Demons players train on Tuesday. Photo: Penny StephensMelbourne forward Chris Dawes sees his team’s clash with Collingwood on Monday as a “winnable game”, and is looking forward to introducing himself to some of the newer members of his former team.
“There’s a lot of new faces in their team . . . [Jack] Frost will probably be playing on me,” said Dawes, who returns after a one-match ban. “I haven’t even met that bloke.”
Dawes is irked by suggestions the game is “like a final”, but admits the Demons need big-game experience. “As a team that has aspirations – possibly not this year but in coming years – to be playing in the finals, we need experience in front of big crowds,” he said.
“It’s a winnable game,” he added about a clash in which 80,000 are expected at the MCG.
Coach Paul Roos is also refusing to play the underdog card.
“There’s no point turning up to games to be competitive, at some point you’ve got to turn up to games to win,” he said.
“It’s a great opportunity for us to continue to test ourselves and continue to get better.”
Collingwood coach Nathan Buckley is also refusing to take the match for granted, saying he’s impressed with how Roos is rebuilding a club that has become accustomed to finishing near the bottom of the ladder.
“They have our respect,” he said. “We’ll be going [into] Monday’s game with our eyes wide open, understanding fully what the football they’ve been able to play [and] the discipline they’ve displayed.”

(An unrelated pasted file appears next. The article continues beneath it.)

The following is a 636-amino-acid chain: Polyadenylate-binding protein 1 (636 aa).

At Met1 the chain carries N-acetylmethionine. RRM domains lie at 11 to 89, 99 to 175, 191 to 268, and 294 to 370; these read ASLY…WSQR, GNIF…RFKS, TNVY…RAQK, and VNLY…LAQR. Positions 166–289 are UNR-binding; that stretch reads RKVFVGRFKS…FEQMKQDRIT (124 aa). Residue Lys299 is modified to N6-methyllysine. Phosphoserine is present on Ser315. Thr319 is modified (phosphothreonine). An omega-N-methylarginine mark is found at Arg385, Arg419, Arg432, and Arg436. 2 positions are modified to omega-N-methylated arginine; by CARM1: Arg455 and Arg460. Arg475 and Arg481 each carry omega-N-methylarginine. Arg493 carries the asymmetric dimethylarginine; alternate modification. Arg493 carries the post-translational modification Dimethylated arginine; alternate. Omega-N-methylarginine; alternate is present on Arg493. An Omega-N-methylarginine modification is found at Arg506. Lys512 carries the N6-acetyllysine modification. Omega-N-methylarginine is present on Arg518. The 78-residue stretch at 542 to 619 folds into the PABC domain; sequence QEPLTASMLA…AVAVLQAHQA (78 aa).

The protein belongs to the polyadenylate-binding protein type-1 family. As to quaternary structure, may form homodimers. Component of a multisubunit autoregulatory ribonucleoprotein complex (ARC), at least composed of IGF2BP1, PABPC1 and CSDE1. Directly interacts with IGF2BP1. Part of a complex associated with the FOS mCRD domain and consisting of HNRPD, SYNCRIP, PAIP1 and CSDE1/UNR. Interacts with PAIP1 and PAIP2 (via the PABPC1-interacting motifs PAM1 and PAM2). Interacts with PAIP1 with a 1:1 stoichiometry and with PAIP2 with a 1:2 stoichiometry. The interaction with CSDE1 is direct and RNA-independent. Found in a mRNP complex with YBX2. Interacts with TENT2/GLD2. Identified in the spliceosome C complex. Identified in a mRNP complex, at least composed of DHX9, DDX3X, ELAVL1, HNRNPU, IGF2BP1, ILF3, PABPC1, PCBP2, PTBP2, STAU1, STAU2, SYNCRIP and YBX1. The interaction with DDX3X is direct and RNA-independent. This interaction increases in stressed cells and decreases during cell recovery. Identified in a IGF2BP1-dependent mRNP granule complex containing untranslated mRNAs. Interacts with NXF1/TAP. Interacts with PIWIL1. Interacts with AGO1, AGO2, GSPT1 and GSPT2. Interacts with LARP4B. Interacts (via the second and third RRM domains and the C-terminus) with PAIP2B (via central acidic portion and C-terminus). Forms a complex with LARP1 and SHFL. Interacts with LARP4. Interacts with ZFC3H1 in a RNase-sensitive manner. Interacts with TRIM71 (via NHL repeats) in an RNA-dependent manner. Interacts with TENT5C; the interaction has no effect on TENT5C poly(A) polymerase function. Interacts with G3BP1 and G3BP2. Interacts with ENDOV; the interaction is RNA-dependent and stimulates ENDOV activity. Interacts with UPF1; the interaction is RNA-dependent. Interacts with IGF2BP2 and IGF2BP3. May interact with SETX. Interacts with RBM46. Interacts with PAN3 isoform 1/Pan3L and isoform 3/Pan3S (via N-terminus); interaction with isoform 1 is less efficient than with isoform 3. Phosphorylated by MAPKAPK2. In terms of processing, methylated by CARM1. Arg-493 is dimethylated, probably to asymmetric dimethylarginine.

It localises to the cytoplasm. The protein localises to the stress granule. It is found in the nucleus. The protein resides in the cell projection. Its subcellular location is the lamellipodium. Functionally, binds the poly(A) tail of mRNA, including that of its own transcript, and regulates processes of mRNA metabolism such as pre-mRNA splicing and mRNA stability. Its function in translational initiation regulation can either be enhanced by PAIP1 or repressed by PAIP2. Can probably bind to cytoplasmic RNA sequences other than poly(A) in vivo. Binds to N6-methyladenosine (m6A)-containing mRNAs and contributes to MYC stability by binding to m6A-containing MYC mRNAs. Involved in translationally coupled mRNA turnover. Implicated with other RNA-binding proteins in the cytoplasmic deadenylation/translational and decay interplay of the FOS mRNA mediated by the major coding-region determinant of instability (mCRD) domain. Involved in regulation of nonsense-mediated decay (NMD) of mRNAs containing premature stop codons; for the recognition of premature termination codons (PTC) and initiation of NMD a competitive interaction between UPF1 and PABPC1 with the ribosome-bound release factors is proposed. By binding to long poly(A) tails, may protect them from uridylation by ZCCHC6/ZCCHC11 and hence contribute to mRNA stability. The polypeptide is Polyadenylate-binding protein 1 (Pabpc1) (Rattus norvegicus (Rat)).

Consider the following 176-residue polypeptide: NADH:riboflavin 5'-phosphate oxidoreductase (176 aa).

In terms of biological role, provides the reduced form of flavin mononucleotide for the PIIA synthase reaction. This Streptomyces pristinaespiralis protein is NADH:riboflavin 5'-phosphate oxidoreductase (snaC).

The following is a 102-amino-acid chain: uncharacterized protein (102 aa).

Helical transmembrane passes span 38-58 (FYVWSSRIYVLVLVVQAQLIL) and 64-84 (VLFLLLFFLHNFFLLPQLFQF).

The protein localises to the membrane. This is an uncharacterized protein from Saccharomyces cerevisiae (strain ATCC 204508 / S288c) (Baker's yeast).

While Melbourne has only managed three wins from 11 rounds, Roos said he was happy with how player attitudes were changing and becoming more competitive. While those changes haven’t resulted in many wins, he has kept his promise to increase the club’s percentage. At the end of the 2013 season, the Demons ended on a miserable 54.1 per cent. Halfway through the 2014 season, they’re on 78.7.
The team’s gutsy effort against top of the ladder Port Adelaide last Saturday – the Demons led by 10 points midway through the third quarter – was something to be proud of, Roos said, although it proved they still had a long way to go to be competitive against the best sides.
“We thought we played really well for about 100 minutes against a top side, but we have to play well for 120 minutes every time.”
The Collingwood clash was a good opportunity for his team to prove it can play “consistent football on a weekly basis”.
Collingwood will be without midfielder Steele Sidebottom after he accepted a three-match ban for rough conduct, but Luke Ball, Dane Swan and Brodie Grundy all trained on Tuesday and could be up for selection.
Jesse White could also be a contender despite suffering a dislocation to a finger last weekend.